If you’re expecting, you may also be (ahem) expecting a daunting conversation with your boss about maternity leave.
Many pregnant women are nervous about sharing the big news with their supervisor at work, fearing they'll raise concerns about workload during their time away from the office. Some women also fear they'll be treated differently due to their pregnancy (that's called pregnancy discrimination – and sadly, it still sometimes happens.)
I asked business coach Joyce K. Reynolds, exactly how women should best approach the "I'm having a baby" conversation at work. Here's what she advises.
Pick your timing
“Practically speaking, it's smart to wait to inform the organization of a pregnancy until after the highest risk time for miscarriage has passed—generally 14 to 20 weeks,” Reynolds suggests.
Some women choose to share the news earlier, due to workplace hazards that need to be avoided during pregnancy or obvious pregnancy symptoms that give the game away.
Other women choose to wait until after a work appraisal, heading off concerns that their pregnancy announcement may influence the results of performance or salary reviews.
Whatever your timing, ensure your boss is the first person in the company you tell.
“It's also important to have kept this news from any other co-workers to prevent your situation from being 'leaked' to those most impacted by the situation— particularly your supervisor,” Reynolds says.
It’s really not a good look for your boss to learn of your pregnancy via the office gossip mill.
Make a plan for your maternity leave
Read up on your company's maternity policy so you can prepare the best options for your leave and return, and investigate answers to any questions you might have.
Remember, you’re guaranteed 12 weeks unpaid leave under the Family and Medical Leave Act (FMLA,) as long as you and your company meet certain requirements. (Some states, such as Rhode Island and California, have even more robust maternity leave laws.)
It's most advantageous to make the pregnancy announcement in person, so Reynolds suggests asking for a brief time with the manager to discuss the matter.
"Be prepared to present your thinking on the most beneficial way to handle the maternity leave, suggestions on how to cover your responsibilities during your absence and what your return intentions are," she says.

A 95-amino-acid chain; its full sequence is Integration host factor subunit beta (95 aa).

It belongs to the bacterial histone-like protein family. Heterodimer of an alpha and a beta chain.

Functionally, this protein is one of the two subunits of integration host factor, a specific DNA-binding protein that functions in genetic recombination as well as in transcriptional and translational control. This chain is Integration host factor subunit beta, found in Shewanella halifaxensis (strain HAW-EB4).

In other words, arm yourself with a list of ideas and solutions for how your job can be managed in your absence. This is not your responsibility, technically, but it can help assuage your boss' worries about the workload.
Present your plan.
Throughout the meeting, remain confident and professional.
"While this is a joyful, personal time, it's particularly important for your company to be reassured that you are capable of, interested in and dedicated to planning good work/life balance in order to maintain your career while assuming motherhood responsibilities," Reynolds says.
If you're unsure of exactly how to share the news, fear not. Reynolds suggests the following script:
"Thank you for making time for me today. I wanted to let you know that I'm pregnant and would like to discuss preparations for maternity leave, my ideas on how to handle my work while I'm away and how I can best return to my job."
At this point your supervisor will most likely respond in a positive manner, Reynolds says. (You may even find that your boss has guessed your pregnancy already, and is not at all surprised!)
Before wrapping up the meeting, it’s a good idea to reinforce your commitment to the workplace.
"In presenting your plan, do your best to ensure a commitment to your current career track so your company knows of your intentions and that your return will be successful and well-received," Reynolds says.
"Don't wait too deep into the conversation to mention that you love your work, are very happy with the organization and look forward to returning," Reynolds advises. "Any such reassurances will underscore your intentions and help to achieve a positive outcome to the conversation."
That wasn’t so bad, was it?